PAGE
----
[0037] In aspects the determining of the concentration of the one or more components of the fluid 224 can further include: after contacting the sample 224A with the MEMS device 40 to provide the sample response, providing a treated sample by treating the sample 224A (e.g., or a volume of fluid 224 from which the sample 224A is taken) to selectively alter a response of the MEMS device 40 thereto; contacting the treated sample with the MEMS device 40 to provide a treated sample response; and utilizing a difference between the treated sample response and the sample response with calibration curves to determine the concentration of the one or more components of the fluid 224. A variety of treatments can be utilized. Without limitation, treating to provide the treated sample can include treating with a chemical additive that selectively alters the response of the MEMS device 40. The chemical additive can include, for example, an acid, a base, an enzyme, an oxidizer, a reducer, and anti-oxidant, an oxygen scavenger, a free radical source, a free radical trap, a chemical reactant, a surfactant, a precipitant, a flocculant, a deflocculant or a combination thereof. In aspects, treating the sample can include, treating with UV light, IR light, visible spectrum light, ultrasonic treatment, heat, microwaves, x-rays, laser light or a combination thereof.

[0038] The sample 224A of the fluid 224 can include a solids-reduced sample 224A of the fluid 224, wherein the solids-reduced sample 224 of the fluid 224 includes a reduced amount of solids relative to the fluid 224 from which the sample 224A is obtained. A solids reduced sample 224A of the fluid 224 can be obtained via a variety of methods, such as, without limitation, fdtering or centrifuging the fluid 224 from which the sample 224A is obtained to provide the solids-reduced sample 224A of the fluid 224. In aspects, fluid fdtrate (e.g., drilling fluid filtrate) can be collected through standard filtration testing, and the solids- reduced sample of the fluid 224 can include the fluid filtrate (e.g., drilling fluid filtrate). This may allow for analysis of the concentration of salt, shale inhibitor, and/or other small molecule additives, such as, without limitation, biocides and corrosion inhibitors in water-based fluids. The presence of water in an oil-based filtrate can also be assayed, in aspects. While potentially fewer additives may be quantified in this manner, compatibility of the sample 224A and the MEMS device 40 may be greater via utilization of a solids- reduced sample 224A.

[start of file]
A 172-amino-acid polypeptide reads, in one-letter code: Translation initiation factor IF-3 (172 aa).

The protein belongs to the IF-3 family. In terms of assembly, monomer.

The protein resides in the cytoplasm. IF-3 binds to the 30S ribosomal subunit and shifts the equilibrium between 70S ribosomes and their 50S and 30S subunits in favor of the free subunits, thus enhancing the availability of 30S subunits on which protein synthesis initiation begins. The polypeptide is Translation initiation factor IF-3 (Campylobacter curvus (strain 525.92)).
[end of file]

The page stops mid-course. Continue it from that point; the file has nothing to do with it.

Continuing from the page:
[0039] The method can further include carrying out the determining of the concentration of the one or more components of the fluid 224 at a certain frequency, for example, at least once every sampling time period. For example, the sampling time period can be in a range of from about 0.01 to about 24 hours, from about 1 minute to about 15 hours, or from about 0.5, 1, 2, 3, 4, 5, 6, 7, 8, 9, or 10 minutes to about 0.1, 0.2, 0.3, 0.4, 0.5, 0.6, 0.7, 0.8, 0.9, 1, 2, 3, 4, 5, 6, 7, 8, 9, 10, 15, or 20 hours. Any desired sampling frequency can be utilized via utilization of an appropriate number and arrangement of chips 10 and/or MEMS devices 40.

[0040] The concentration of the one or more components of the fluid 224 determined via the MEMS device 40 can be utilized to calculate a parameter of the fluid 224. In such aspects, the activating of the tool 110 based on the determining of the concentration of the one or more components can include activating the tool 110 based on a value of the parameter. For example, as noted above, the parameter can include a ratio of two or more components of the fluid 224, such as, without limitation, an oil to water ratio (OWR) of the fluid 224, a density of the fluid 224, an emulsifier content, a water phase salinity (e.g., salt content of the water phase), a shale inhibitor content, a viscosifier content, a fluid loss additive content, a thinner content, a surfactant content, a combination thereof, or the like. [0041] As noted above, FIG. 5 illustrates wellbore servicing system 200, including wellbore monitoring system 210, that may employ one or more of the methods described herein in order to characterize a fluid composition to activate a tool 110, according to one or more embodiments. The exemplary wellbore servicing system 200 includes a drilling platform 202 that supports a derrick 204 having a traveling block 206 for raising and lowering a drill string 208. A kelly 212 supports the drill string 208 as it is lowered through a rotary table 214. A drill bit 216 is attached to the distal end of the drill string 208 and is driven either by a downhole motor and/or via rotation of the drill string 208 from the well surface 240. As the drill bit 216 rotates, it creates a wellbore 218 that penetrates various subterranean formation(s) 220. The example wellbore 218 shown in FIG. 5 includes a vertical wellbore. However, a wellbore servicing system 200 may include any combination of horizontal, vertical, slant, curved, or other wellbore orientations.